so it falls to the big publishers to stop being so lame and worrying about their bottom line because it's gonna kill the industry. publishing a new game isn't gonna kill you. sequelling the same game twenty times might. especially if those sequels don't evolve. and again falls to the indie developers to start trying to muscle casual gamers away from farmville. lots of your games are devilishly simple, throw some up on facebook for free and shill the hell out of your not free ones to buy.

then agian the market and the world in the state that it is in right now i don't even know if this is even feasible.

Very interesting article. It seems to distill down to this: game developers and gamers have become a bunch of insular, hypocritical curmudgeons who are forever doomed to remain stuck in the past, never evolving or maturing, because they can't think past certain locked-in notions that no longer have significant validity in accord with reality. Is that about right?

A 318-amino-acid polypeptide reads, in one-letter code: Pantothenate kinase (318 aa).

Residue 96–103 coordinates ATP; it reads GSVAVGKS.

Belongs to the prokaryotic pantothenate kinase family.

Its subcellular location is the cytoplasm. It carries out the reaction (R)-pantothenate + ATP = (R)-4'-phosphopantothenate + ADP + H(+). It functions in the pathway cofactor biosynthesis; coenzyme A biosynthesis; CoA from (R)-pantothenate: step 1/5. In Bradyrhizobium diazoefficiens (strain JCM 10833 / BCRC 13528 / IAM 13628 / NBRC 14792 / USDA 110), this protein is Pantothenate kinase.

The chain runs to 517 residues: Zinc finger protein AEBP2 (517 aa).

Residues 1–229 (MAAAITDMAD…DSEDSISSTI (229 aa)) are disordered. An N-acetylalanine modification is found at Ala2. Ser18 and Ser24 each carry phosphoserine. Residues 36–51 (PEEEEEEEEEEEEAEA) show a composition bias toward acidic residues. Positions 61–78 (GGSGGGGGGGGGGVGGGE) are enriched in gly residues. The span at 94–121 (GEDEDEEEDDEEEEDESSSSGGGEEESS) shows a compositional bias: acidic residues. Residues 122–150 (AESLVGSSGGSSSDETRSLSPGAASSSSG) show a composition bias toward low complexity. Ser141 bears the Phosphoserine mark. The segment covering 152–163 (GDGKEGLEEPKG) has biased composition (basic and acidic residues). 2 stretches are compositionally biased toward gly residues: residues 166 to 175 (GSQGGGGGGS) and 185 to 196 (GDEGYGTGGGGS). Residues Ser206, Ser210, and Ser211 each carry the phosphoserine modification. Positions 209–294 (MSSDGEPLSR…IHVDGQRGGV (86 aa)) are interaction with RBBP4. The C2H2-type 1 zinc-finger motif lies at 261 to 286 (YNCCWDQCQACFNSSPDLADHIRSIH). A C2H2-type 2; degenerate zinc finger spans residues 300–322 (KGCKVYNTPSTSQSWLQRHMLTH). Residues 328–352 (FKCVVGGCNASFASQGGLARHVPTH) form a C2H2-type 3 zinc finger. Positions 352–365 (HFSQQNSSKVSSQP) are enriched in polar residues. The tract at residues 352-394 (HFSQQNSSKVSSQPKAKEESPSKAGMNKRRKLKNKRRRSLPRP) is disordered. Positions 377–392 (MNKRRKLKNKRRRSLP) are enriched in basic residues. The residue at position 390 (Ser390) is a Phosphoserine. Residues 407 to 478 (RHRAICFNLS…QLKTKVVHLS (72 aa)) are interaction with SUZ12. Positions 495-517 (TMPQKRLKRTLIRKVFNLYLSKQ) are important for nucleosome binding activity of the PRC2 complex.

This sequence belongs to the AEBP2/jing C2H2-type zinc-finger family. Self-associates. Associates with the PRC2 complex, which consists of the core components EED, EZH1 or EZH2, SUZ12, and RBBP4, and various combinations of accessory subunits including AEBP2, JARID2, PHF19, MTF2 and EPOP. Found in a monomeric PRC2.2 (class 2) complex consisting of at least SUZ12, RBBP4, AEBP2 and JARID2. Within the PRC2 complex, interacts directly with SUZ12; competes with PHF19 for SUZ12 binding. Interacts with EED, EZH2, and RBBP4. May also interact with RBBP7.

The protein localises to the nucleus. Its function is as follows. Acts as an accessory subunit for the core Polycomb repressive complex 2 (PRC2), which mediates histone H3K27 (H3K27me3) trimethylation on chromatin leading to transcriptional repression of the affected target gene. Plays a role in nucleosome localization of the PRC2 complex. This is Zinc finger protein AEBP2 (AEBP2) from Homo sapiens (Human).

In my view, a game is a game, and a gamer is someone who likes to play games. The kind of game is immaterial, be it "hardcore", "casual", or "social". In fact, much of this categorization of "hardcore" vs. "casual" vs. "social" is nothing more than a meaningless religious crusade cooked up by a bunch of elitist jerks trying to make themselves feel more important.

/flame-thrower off

Oops! Accidentally had the silly thing on.

...You do know furries have the vote, right? And that almost nobody outside of the internet knows they exist? And that comparing them to suffragists is really, really... non-applicable?

Okay I'll go read the article now.

Grand_Marquis:

Iron Lightning:

Erin Hoffman
What World of Warcraft did to Everquest's mechanics - making them smoother, faster, and more elegant, and so earning unprecedented millions of players - FarmVille, though we don't like to admit it, did to World of Warcraft.